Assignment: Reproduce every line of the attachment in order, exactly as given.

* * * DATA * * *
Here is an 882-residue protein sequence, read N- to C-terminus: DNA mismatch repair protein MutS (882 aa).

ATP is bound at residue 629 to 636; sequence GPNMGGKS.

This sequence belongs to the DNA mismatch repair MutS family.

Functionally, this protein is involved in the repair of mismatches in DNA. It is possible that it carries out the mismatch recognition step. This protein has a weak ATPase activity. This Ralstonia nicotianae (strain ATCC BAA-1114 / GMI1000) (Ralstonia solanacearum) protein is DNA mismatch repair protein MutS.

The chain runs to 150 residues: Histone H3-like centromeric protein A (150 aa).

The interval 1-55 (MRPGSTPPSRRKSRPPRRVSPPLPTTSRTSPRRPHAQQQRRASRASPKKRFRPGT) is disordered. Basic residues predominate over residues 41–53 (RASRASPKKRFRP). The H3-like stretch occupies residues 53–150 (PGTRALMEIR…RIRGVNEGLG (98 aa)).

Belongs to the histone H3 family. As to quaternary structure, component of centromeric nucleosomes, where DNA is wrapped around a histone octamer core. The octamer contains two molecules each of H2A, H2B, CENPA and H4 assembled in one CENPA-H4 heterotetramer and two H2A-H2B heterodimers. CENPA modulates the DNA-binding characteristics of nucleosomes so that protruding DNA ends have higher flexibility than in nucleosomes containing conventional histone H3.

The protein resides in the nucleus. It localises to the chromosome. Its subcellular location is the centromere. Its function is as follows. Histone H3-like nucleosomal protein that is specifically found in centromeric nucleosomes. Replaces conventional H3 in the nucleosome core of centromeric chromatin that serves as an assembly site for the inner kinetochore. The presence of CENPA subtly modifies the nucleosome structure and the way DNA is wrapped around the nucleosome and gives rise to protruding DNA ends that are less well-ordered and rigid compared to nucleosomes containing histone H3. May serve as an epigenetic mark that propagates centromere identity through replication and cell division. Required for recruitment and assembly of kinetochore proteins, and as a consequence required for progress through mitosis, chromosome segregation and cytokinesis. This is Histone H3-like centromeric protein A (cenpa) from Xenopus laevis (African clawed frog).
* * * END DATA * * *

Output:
Here is an 882-residue protein sequence, read N- to C-terminus: DNA mismatch repair protein MutS (882 aa).

ATP is bound at residue 629 to 636; sequence GPNMGGKS.

This sequence belongs to the DNA mismatch repair MutS family.

Functionally, this protein is involved in the repair of mismatches in DNA. It is possible that it carries out the mismatch recognition step. This protein has a weak ATPase activity. This Ralstonia nicotianae (strain ATCC BAA-1114 / GMI1000) (Ralstonia solanacearum) protein is DNA mismatch repair protein MutS.

The chain runs to 150 residues: Histone H3-like centromeric protein A (150 aa).

The interval 1-55 (MRPGSTPPSRRKSRPPRRVSPPLPTTSRTSPRRPHAQQQRRASRASPKKRFRPGT) is disordered. Basic residues predominate over residues 41–53 (RASRASPKKRFRP). The H3-like stretch occupies residues 53–150 (PGTRALMEIR…RIRGVNEGLG (98 aa)).

Belongs to the histone H3 family. As to quaternary structure, component of centromeric nucleosomes, where DNA is wrapped around a histone octamer core. The octamer contains two molecules each of H2A, H2B, CENPA and H4 assembled in one CENPA-H4 heterotetramer and two H2A-H2B heterodimers. CENPA modulates the DNA-binding characteristics of nucleosomes so that protruding DNA ends have higher flexibility than in nucleosomes containing conventional histone H3.

The protein resides in the nucleus. It localises to the chromosome. Its subcellular location is the centromere. Its function is as follows. Histone H3-like nucleosomal protein that is specifically found in centromeric nucleosomes. Replaces conventional H3 in the nucleosome core of centromeric chromatin that serves as an assembly site for the inner kinetochore. The presence of CENPA subtly modifies the nucleosome structure and the way DNA is wrapped around the nucleosome and gives rise to protruding DNA ends that are less well-ordered and rigid compared to nucleosomes containing histone H3. May serve as an epigenetic mark that propagates centromere identity through replication and cell division. Required for recruitment and assembly of kinetochore proteins, and as a consequence required for progress through mitosis, chromosome segregation and cytokinesis. This is Histone H3-like centromeric protein A (cenpa) from Xenopus laevis (African clawed frog).